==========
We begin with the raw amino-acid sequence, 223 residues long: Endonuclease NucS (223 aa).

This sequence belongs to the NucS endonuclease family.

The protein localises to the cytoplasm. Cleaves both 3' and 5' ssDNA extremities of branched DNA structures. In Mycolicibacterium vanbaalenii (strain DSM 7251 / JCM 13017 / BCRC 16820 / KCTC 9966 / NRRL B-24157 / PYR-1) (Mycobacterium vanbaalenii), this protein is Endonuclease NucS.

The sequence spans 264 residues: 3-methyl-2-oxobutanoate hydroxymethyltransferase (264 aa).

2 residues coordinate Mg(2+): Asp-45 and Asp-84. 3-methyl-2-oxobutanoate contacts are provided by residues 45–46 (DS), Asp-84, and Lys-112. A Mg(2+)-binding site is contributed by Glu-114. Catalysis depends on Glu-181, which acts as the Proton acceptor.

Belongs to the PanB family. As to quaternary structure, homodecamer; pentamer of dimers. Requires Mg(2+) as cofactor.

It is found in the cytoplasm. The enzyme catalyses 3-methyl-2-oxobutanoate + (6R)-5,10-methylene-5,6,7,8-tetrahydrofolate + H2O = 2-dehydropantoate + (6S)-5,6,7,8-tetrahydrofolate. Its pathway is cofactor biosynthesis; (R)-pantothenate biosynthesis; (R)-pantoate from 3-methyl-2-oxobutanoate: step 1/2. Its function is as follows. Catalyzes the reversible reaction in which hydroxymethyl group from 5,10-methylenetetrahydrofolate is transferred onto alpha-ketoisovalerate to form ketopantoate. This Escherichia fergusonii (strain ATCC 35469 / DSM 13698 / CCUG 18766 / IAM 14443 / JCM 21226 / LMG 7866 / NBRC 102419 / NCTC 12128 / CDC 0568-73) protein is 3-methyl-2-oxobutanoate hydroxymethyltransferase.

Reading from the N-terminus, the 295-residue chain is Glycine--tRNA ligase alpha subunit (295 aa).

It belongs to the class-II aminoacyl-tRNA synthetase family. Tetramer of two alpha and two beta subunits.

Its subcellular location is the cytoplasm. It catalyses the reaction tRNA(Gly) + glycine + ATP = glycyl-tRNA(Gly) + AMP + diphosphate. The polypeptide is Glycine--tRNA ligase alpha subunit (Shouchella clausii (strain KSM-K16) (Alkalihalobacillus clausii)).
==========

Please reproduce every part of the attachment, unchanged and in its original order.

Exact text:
We begin with the raw amino-acid sequence, 223 residues long: Endonuclease NucS (223 aa).

This sequence belongs to the NucS endonuclease family.

The protein localises to the cytoplasm. Cleaves both 3' and 5' ssDNA extremities of branched DNA structures. In Mycolicibacterium vanbaalenii (strain DSM 7251 / JCM 13017 / BCRC 16820 / KCTC 9966 / NRRL B-24157 / PYR-1) (Mycobacterium vanbaalenii), this protein is Endonuclease NucS.

The sequence spans 264 residues: 3-methyl-2-oxobutanoate hydroxymethyltransferase (264 aa).

2 residues coordinate Mg(2+): Asp-45 and Asp-84. 3-methyl-2-oxobutanoate contacts are provided by residues 45–46 (DS), Asp-84, and Lys-112. A Mg(2+)-binding site is contributed by Glu-114. Catalysis depends on Glu-181, which acts as the Proton acceptor.

Belongs to the PanB family. As to quaternary structure, homodecamer; pentamer of dimers. Requires Mg(2+) as cofactor.

It is found in the cytoplasm. The enzyme catalyses 3-methyl-2-oxobutanoate + (6R)-5,10-methylene-5,6,7,8-tetrahydrofolate + H2O = 2-dehydropantoate + (6S)-5,6,7,8-tetrahydrofolate. Its pathway is cofactor biosynthesis; (R)-pantothenate biosynthesis; (R)-pantoate from 3-methyl-2-oxobutanoate: step 1/2. Its function is as follows. Catalyzes the reversible reaction in which hydroxymethyl group from 5,10-methylenetetrahydrofolate is transferred onto alpha-ketoisovalerate to form ketopantoate. This Escherichia fergusonii (strain ATCC 35469 / DSM 13698 / CCUG 18766 / IAM 14443 / JCM 21226 / LMG 7866 / NBRC 102419 / NCTC 12128 / CDC 0568-73) protein is 3-methyl-2-oxobutanoate hydroxymethyltransferase.

Reading from the N-terminus, the 295-residue chain is Glycine--tRNA ligase alpha subunit (295 aa).

It belongs to the class-II aminoacyl-tRNA synthetase family. Tetramer of two alpha and two beta subunits.

Its subcellular location is the cytoplasm. It catalyses the reaction tRNA(Gly) + glycine + ATP = glycyl-tRNA(Gly) + AMP + diphosphate. The polypeptide is Glycine--tRNA ligase alpha subunit (Shouchella clausii (strain KSM-K16) (Alkalihalobacillus clausii)).